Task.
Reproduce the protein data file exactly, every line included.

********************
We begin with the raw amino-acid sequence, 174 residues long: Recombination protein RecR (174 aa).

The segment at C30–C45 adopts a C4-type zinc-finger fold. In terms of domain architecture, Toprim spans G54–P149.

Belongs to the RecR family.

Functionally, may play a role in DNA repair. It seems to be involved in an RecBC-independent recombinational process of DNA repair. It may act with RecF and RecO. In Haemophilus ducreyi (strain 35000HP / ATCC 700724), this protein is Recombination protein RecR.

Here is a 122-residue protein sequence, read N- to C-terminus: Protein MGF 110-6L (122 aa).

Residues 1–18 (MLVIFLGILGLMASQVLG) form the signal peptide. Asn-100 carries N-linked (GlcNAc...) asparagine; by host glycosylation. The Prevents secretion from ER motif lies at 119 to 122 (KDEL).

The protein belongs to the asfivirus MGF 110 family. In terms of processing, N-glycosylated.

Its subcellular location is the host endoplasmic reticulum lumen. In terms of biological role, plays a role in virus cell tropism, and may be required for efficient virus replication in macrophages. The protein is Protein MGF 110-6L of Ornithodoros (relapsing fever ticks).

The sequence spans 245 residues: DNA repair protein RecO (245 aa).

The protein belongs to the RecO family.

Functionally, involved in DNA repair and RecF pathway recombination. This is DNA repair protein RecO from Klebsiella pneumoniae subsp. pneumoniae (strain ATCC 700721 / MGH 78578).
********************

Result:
We begin with the raw amino-acid sequence, 174 residues long: Recombination protein RecR (174 aa).

The segment at C30–C45 adopts a C4-type zinc-finger fold. In terms of domain architecture, Toprim spans G54–P149.

Belongs to the RecR family.

Functionally, may play a role in DNA repair. It seems to be involved in an RecBC-independent recombinational process of DNA repair. It may act with RecF and RecO. In Haemophilus ducreyi (strain 35000HP / ATCC 700724), this protein is Recombination protein RecR.

Here is a 122-residue protein sequence, read N- to C-terminus: Protein MGF 110-6L (122 aa).

Residues 1–18 (MLVIFLGILGLMASQVLG) form the signal peptide. Asn-100 carries N-linked (GlcNAc...) asparagine; by host glycosylation. The Prevents secretion from ER motif lies at 119 to 122 (KDEL).

The protein belongs to the asfivirus MGF 110 family. In terms of processing, N-glycosylated.

Its subcellular location is the host endoplasmic reticulum lumen. In terms of biological role, plays a role in virus cell tropism, and may be required for efficient virus replication in macrophages. The protein is Protein MGF 110-6L of Ornithodoros (relapsing fever ticks).

The sequence spans 245 residues: DNA repair protein RecO (245 aa).

The protein belongs to the RecO family.

Functionally, involved in DNA repair and RecF pathway recombination. This is DNA repair protein RecO from Klebsiella pneumoniae subsp. pneumoniae (strain ATCC 700721 / MGH 78578).